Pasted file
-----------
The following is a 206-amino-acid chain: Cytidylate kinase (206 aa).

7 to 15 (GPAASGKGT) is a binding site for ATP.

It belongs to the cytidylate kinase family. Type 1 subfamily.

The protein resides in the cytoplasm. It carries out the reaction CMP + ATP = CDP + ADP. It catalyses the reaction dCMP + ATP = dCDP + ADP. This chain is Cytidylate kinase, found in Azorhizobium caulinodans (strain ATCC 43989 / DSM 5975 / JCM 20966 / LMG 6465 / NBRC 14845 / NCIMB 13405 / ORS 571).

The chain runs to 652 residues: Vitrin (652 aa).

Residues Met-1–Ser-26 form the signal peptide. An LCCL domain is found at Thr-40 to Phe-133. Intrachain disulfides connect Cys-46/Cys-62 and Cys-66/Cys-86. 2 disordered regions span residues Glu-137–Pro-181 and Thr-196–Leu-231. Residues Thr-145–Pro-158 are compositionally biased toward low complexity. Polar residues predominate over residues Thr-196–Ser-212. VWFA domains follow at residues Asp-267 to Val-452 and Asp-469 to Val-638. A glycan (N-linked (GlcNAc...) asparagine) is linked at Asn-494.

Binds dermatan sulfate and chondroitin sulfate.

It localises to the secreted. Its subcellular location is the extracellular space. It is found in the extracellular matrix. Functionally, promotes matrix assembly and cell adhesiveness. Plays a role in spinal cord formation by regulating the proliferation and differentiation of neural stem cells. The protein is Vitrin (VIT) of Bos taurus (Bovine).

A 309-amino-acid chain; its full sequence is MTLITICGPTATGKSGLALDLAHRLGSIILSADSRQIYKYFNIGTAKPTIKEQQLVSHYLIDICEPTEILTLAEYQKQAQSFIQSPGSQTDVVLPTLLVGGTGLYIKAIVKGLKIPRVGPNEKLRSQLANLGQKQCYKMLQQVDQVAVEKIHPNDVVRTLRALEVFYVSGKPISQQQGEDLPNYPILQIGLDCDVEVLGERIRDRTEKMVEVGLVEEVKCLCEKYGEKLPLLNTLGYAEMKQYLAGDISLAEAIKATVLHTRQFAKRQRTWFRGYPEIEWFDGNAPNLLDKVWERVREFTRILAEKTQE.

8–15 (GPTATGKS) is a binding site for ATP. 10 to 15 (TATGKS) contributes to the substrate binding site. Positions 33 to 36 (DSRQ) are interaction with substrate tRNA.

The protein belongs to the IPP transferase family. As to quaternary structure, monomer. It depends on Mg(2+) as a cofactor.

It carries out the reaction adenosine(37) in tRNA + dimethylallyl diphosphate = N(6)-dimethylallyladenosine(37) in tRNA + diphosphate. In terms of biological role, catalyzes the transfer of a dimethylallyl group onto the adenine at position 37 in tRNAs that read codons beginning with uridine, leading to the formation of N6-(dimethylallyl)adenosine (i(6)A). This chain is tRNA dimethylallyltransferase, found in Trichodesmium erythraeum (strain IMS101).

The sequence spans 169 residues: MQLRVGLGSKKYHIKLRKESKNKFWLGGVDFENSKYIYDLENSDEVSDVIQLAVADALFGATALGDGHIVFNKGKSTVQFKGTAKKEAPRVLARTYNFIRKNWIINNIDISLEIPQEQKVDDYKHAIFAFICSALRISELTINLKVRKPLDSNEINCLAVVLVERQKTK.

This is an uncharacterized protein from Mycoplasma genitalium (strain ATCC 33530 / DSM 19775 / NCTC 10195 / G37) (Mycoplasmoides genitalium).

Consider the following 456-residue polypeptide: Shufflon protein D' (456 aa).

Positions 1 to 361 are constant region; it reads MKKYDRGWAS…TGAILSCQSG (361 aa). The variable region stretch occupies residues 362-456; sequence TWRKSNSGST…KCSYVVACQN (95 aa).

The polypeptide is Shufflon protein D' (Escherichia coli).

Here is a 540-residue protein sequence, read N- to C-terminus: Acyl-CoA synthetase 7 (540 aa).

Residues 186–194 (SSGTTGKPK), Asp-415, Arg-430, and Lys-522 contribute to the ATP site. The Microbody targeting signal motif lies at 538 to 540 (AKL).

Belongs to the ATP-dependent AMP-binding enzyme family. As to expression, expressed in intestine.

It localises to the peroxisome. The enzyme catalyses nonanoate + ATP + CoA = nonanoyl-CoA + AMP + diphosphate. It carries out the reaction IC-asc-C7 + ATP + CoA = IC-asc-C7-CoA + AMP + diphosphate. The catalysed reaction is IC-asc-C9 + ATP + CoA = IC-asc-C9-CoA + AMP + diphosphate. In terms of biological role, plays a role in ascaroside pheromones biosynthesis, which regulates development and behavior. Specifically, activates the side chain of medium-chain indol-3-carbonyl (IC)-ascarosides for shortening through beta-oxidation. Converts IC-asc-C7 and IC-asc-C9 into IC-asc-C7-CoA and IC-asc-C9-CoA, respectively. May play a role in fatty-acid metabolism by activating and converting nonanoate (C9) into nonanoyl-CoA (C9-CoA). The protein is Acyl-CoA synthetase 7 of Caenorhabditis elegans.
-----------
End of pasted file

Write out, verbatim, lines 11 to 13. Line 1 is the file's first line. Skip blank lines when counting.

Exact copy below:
The protein belongs to the IPP transferase family. As to quaternary structure, monomer. It depends on Mg(2+) as a cofactor.

It carries out the reaction adenosine(37) in tRNA + dimethylallyl diphosphate = N(6)-dimethylallyladenosine(37) in tRNA + diphosphate. In terms of biological role, catalyzes the transfer of a dimethylallyl group onto the adenine at position 37 in tRNAs that read codons beginning with uridine, leading to the formation of N6-(dimethylallyl)adenosine (i(6)A). This chain is tRNA dimethylallyltransferase, found in Trichodesmium erythraeum (strain IMS101).

The sequence spans 169 residues: MQLRVGLGSKKYHIKLRKESKNKFWLGGVDFENSKYIYDLENSDEVSDVIQLAVADALFGATALGDGHIVFNKGKSTVQFKGTAKKEAPRVLARTYNFIRKNWIINNIDISLEIPQEQKVDDYKHAIFAFICSALRISELTINLKVRKPLDSNEINCLAVVLVERQKTK.